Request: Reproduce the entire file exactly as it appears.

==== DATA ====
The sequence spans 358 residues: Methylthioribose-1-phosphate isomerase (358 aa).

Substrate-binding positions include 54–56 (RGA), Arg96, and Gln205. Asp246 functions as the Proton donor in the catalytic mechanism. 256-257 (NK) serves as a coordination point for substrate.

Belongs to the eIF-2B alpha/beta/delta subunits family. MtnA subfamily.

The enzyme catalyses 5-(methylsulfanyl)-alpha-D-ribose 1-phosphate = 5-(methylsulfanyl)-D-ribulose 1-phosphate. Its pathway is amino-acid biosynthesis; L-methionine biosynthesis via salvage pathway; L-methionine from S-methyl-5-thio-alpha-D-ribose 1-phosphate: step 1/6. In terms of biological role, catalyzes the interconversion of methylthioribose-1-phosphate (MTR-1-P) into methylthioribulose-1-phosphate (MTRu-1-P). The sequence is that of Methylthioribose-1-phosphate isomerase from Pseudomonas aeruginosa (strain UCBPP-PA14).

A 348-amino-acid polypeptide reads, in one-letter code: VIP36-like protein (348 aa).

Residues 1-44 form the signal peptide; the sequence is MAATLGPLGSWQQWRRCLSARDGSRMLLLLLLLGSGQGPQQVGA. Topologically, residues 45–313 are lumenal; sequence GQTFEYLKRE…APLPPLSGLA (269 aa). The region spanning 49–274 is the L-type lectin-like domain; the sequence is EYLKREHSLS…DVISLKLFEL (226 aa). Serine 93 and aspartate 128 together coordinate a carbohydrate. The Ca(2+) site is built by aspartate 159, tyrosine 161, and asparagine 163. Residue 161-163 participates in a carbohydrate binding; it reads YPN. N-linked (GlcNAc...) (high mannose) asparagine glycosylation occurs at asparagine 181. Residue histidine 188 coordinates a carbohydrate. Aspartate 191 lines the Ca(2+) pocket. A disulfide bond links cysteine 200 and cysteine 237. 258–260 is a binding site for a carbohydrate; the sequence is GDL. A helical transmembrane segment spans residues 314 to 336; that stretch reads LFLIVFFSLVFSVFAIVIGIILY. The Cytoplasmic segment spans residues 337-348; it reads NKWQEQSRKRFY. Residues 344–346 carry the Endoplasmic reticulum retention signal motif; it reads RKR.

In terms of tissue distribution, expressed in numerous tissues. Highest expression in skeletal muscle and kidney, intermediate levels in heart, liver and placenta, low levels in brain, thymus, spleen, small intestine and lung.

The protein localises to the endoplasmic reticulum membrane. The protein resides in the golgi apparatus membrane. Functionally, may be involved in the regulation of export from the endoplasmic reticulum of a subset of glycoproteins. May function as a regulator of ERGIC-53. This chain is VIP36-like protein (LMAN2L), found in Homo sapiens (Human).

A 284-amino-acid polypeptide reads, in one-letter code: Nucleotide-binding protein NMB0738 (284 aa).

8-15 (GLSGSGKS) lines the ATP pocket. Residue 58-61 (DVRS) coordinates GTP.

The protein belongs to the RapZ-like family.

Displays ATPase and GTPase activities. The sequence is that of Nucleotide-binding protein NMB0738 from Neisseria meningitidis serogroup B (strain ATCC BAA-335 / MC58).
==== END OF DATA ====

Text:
The sequence spans 358 residues: Methylthioribose-1-phosphate isomerase (358 aa).

Substrate-binding positions include 54–56 (RGA), Arg96, and Gln205. Asp246 functions as the Proton donor in the catalytic mechanism. 256-257 (NK) serves as a coordination point for substrate.

Belongs to the eIF-2B alpha/beta/delta subunits family. MtnA subfamily.

The enzyme catalyses 5-(methylsulfanyl)-alpha-D-ribose 1-phosphate = 5-(methylsulfanyl)-D-ribulose 1-phosphate. Its pathway is amino-acid biosynthesis; L-methionine biosynthesis via salvage pathway; L-methionine from S-methyl-5-thio-alpha-D-ribose 1-phosphate: step 1/6. In terms of biological role, catalyzes the interconversion of methylthioribose-1-phosphate (MTR-1-P) into methylthioribulose-1-phosphate (MTRu-1-P). The sequence is that of Methylthioribose-1-phosphate isomerase from Pseudomonas aeruginosa (strain UCBPP-PA14).

A 348-amino-acid polypeptide reads, in one-letter code: VIP36-like protein (348 aa).

Residues 1-44 form the signal peptide; the sequence is MAATLGPLGSWQQWRRCLSARDGSRMLLLLLLLGSGQGPQQVGA. Topologically, residues 45–313 are lumenal; sequence GQTFEYLKRE…APLPPLSGLA (269 aa). The region spanning 49–274 is the L-type lectin-like domain; the sequence is EYLKREHSLS…DVISLKLFEL (226 aa). Serine 93 and aspartate 128 together coordinate a carbohydrate. The Ca(2+) site is built by aspartate 159, tyrosine 161, and asparagine 163. Residue 161-163 participates in a carbohydrate binding; it reads YPN. N-linked (GlcNAc...) (high mannose) asparagine glycosylation occurs at asparagine 181. Residue histidine 188 coordinates a carbohydrate. Aspartate 191 lines the Ca(2+) pocket. A disulfide bond links cysteine 200 and cysteine 237. 258–260 is a binding site for a carbohydrate; the sequence is GDL. A helical transmembrane segment spans residues 314 to 336; that stretch reads LFLIVFFSLVFSVFAIVIGIILY. The Cytoplasmic segment spans residues 337-348; it reads NKWQEQSRKRFY. Residues 344–346 carry the Endoplasmic reticulum retention signal motif; it reads RKR.

In terms of tissue distribution, expressed in numerous tissues. Highest expression in skeletal muscle and kidney, intermediate levels in heart, liver and placenta, low levels in brain, thymus, spleen, small intestine and lung.

The protein localises to the endoplasmic reticulum membrane. The protein resides in the golgi apparatus membrane. Functionally, may be involved in the regulation of export from the endoplasmic reticulum of a subset of glycoproteins. May function as a regulator of ERGIC-53. This chain is VIP36-like protein (LMAN2L), found in Homo sapiens (Human).

A 284-amino-acid polypeptide reads, in one-letter code: Nucleotide-binding protein NMB0738 (284 aa).

8-15 (GLSGSGKS) lines the ATP pocket. Residue 58-61 (DVRS) coordinates GTP.

The protein belongs to the RapZ-like family.

Displays ATPase and GTPase activities. The sequence is that of Nucleotide-binding protein NMB0738 from Neisseria meningitidis serogroup B (strain ATCC BAA-335 / MC58).